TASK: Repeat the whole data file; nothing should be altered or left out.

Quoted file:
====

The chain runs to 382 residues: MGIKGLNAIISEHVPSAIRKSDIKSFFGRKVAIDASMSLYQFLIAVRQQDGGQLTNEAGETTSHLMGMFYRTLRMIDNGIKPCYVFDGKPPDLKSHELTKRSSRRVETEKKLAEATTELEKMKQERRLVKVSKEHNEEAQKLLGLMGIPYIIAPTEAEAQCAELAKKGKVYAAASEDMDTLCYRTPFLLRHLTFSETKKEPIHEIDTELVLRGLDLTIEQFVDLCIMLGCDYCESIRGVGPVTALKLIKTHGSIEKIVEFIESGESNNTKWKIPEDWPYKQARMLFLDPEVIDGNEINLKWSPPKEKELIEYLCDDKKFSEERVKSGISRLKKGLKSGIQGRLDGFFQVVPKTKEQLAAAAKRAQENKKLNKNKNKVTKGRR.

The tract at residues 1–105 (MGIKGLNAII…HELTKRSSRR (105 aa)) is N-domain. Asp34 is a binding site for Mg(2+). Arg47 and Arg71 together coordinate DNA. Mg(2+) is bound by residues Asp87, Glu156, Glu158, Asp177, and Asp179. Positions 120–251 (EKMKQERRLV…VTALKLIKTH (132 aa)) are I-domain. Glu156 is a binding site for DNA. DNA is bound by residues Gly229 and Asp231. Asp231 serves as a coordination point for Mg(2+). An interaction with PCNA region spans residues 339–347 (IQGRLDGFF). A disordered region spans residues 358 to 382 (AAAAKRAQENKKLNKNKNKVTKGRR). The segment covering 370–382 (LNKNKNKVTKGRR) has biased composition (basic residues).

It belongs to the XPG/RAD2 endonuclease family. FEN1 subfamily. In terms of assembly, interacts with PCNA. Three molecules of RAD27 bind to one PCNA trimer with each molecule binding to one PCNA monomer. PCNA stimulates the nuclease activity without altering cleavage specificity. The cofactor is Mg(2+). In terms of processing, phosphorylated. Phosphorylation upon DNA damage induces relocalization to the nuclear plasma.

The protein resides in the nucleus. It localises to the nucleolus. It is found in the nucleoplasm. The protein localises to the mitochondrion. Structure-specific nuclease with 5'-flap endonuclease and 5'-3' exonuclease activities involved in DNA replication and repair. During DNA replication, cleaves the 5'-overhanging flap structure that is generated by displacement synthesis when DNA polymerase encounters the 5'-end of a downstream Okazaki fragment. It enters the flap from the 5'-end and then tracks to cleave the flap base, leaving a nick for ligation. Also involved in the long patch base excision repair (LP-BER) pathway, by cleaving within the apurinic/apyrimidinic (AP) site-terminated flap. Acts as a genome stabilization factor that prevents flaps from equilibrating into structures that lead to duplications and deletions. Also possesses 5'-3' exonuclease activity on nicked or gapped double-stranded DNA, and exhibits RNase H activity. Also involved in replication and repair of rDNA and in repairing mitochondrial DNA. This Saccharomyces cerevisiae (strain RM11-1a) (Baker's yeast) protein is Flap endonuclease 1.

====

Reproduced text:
The chain runs to 382 residues: MGIKGLNAIISEHVPSAIRKSDIKSFFGRKVAIDASMSLYQFLIAVRQQDGGQLTNEAGETTSHLMGMFYRTLRMIDNGIKPCYVFDGKPPDLKSHELTKRSSRRVETEKKLAEATTELEKMKQERRLVKVSKEHNEEAQKLLGLMGIPYIIAPTEAEAQCAELAKKGKVYAAASEDMDTLCYRTPFLLRHLTFSETKKEPIHEIDTELVLRGLDLTIEQFVDLCIMLGCDYCESIRGVGPVTALKLIKTHGSIEKIVEFIESGESNNTKWKIPEDWPYKQARMLFLDPEVIDGNEINLKWSPPKEKELIEYLCDDKKFSEERVKSGISRLKKGLKSGIQGRLDGFFQVVPKTKEQLAAAAKRAQENKKLNKNKNKVTKGRR.

The tract at residues 1–105 (MGIKGLNAII…HELTKRSSRR (105 aa)) is N-domain. Asp34 is a binding site for Mg(2+). Arg47 and Arg71 together coordinate DNA. Mg(2+) is bound by residues Asp87, Glu156, Glu158, Asp177, and Asp179. Positions 120–251 (EKMKQERRLV…VTALKLIKTH (132 aa)) are I-domain. Glu156 is a binding site for DNA. DNA is bound by residues Gly229 and Asp231. Asp231 serves as a coordination point for Mg(2+). An interaction with PCNA region spans residues 339–347 (IQGRLDGFF). A disordered region spans residues 358 to 382 (AAAAKRAQENKKLNKNKNKVTKGRR). The segment covering 370–382 (LNKNKNKVTKGRR) has biased composition (basic residues).

It belongs to the XPG/RAD2 endonuclease family. FEN1 subfamily. In terms of assembly, interacts with PCNA. Three molecules of RAD27 bind to one PCNA trimer with each molecule binding to one PCNA monomer. PCNA stimulates the nuclease activity without altering cleavage specificity. The cofactor is Mg(2+). In terms of processing, phosphorylated. Phosphorylation upon DNA damage induces relocalization to the nuclear plasma.

The protein resides in the nucleus. It localises to the nucleolus. It is found in the nucleoplasm. The protein localises to the mitochondrion. Structure-specific nuclease with 5'-flap endonuclease and 5'-3' exonuclease activities involved in DNA replication and repair. During DNA replication, cleaves the 5'-overhanging flap structure that is generated by displacement synthesis when DNA polymerase encounters the 5'-end of a downstream Okazaki fragment. It enters the flap from the 5'-end and then tracks to cleave the flap base, leaving a nick for ligation. Also involved in the long patch base excision repair (LP-BER) pathway, by cleaving within the apurinic/apyrimidinic (AP) site-terminated flap. Acts as a genome stabilization factor that prevents flaps from equilibrating into structures that lead to duplications and deletions. Also possesses 5'-3' exonuclease activity on nicked or gapped double-stranded DNA, and exhibits RNase H activity. Also involved in replication and repair of rDNA and in repairing mitochondrial DNA. This Saccharomyces cerevisiae (strain RM11-1a) (Baker's yeast) protein is Flap endonuclease 1.